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Whisky believed to be distilled almost 200 years ago and possibly sipped by a young Queen Victoria, has been found behind a hidden cellar door in a 750 year old castle in Scotland. Believed to be the oldest known Scotch whisky in existence, it will soon be offered for sale at auction. 

In late 2022, Bertie Troughton, Resident Trustee at Blair Castle in Perthshire, found a number of old bottles in an unassuming cellar room. Around 40 bottles of whisky were discovered at the back of a shelf which are believed to have been distilled in 1833 and bottled in 1841 (the whisky was then rebottled in 1932). In November 2023, 24 bottles will be sold exclusively at Whisky Auctioneer. 

A group of what may be the world's oldest Scotch whisky bottles at Blair Castle, Perthshire


The bottles were initially sampled by the family and a local whisky expert before Whisky Auctioneer was contacted. Since then, authentication of the whisky by the Scottish Universities Environmental Research Centre via carbon dating supports that this whisky could be of early 19th century origin.

Radiocarbon dating analysis indicated the whisky was distilled from grain grown before 1955 and confirmed the possibility of early 19th century origin. The Scotch Whisky Research Institute in Edinburgh then conducted further testing, including gas chromatography and an additional analysis of maturation related congeners. The conclusions were that it is quite probable that the major volatile congener profile observed is consistent with the raw materials used to produce malt Scotch whisky at that time and that it was aged in the correct method to confirm that it is Scotch whisky. Results also estimated the whisky to have an alcohol by volume (ABV) of 61.3%.


“Offering what is potentially the world’s oldest scotch whisky at auction is truly a once in a lifetime occurrence. I’m fortunate to be well acquainted with old and rare liquid, as Whisky Auctioneer handles some of the world’s rarest whisky bottlings. This, however, is a transcendent discovery that is sure to capture not just the imagination of the whisky industry but also those well beyond. 


If this whisky was distilled in the 1830s, then it was made during a fascinating period when whisky production was experiencing massive change following the 1823 Excise Act, making it a particularly exciting find for those interested in the history and heritage of the Scotch whisky industry.”


Joe Wilson, Head Curator and Spirits Specialist at Whisky Auctioneer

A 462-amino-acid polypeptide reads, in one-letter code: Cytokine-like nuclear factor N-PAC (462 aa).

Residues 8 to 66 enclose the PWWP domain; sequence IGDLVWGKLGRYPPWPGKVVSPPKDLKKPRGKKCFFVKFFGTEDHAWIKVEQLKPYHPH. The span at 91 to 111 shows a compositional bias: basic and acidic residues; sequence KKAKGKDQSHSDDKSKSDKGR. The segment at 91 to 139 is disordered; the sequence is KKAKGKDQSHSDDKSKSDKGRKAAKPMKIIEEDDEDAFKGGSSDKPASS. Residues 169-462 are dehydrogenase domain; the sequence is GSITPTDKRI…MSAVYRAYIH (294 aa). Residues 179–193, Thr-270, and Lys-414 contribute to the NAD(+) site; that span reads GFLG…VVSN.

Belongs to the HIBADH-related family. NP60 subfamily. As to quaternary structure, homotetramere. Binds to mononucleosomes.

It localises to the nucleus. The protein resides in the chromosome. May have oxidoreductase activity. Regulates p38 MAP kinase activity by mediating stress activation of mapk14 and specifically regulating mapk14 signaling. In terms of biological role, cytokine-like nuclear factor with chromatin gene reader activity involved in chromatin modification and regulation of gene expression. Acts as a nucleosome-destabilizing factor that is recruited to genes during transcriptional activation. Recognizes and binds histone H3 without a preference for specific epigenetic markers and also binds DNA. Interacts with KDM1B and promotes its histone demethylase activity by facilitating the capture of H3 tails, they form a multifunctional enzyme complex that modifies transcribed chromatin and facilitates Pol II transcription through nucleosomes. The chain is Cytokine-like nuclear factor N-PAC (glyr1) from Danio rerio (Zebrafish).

Joe Wilson and the Blair Castle c. 1833 Scotch Whisky


Extensive references to the production of whisky and aqua vitae throughout history, specifically the early 19th century, were found in documents held in the Blair Castle archive.

The archives included cellar inventories known as ‘bin books’. One such bin book, dated July 23rd 1834 - one year after the whisky was initially casked - shows whisky recorded in the cellar safely in cask. It specifically references ‘Bin 65 - Store Whiskey - 72 bottles = 40 Gallons in wood’. This is one of the earliest known references to whisky maturing in wood.

While Queen Victoria may be best known for her association with Balmoral Castle, she also had strong connections to Blair Castle and a close friendship with the 6th Duchess of Atholl. In 1844, Queen Victoria and her consort, Prince Albert visited and stayed at Blair Castle. During her three-week stay, the Blair Castle Household Book lists that Whisky was consumed during her visit. Local newspapers at the time reported Queen Victoria’s liking for Atholl Brose - a local drink of whisky with honey.  It’s therefore highly likely that this same whisky was the whisky that was shared between Queen Victoria and Prince Albert during their stay.

Examples of documents found in the Blair Castle and Atholl Estates archive


Angus MacRaild, an expert in old and rare whiskies and co-founder of Kythe Distillery, added:  

“This is a profoundly historic whisky and a remarkable artefact of Scottish distilling that is unlikely to ever be equalled in terms of provenance and preservation. That it has been carefully re-bottled and preserved at natural strength, maintaining the freshness and power of this spirit for nearly two centuries is frankly, astonishing. 


To taste it myself, has been a great privilege. It is very much a distillate driven malt whisky, with minimal wood influence and one of a style which could have been produced any time in Scotland up until the 1950s. What I find most fascinating is that this profile existed already as far back as the 1830s. It possesses clear textural weight in the mouth, along with a flavour profile that strongly involves medicinal characteristics without any notable or pronounced peat smoke. 


Not only do I find it historically fascinating, but a pleasurable and hugely charismatic whisky that I find quite typical of older style, distillate-forward highland malt whiskies.”


24 individual lots will be sold through Whisky Auctioneer from 24 November to 4 December. For more information about Whisky Auctioneer and to register your interest in the auction, please visit: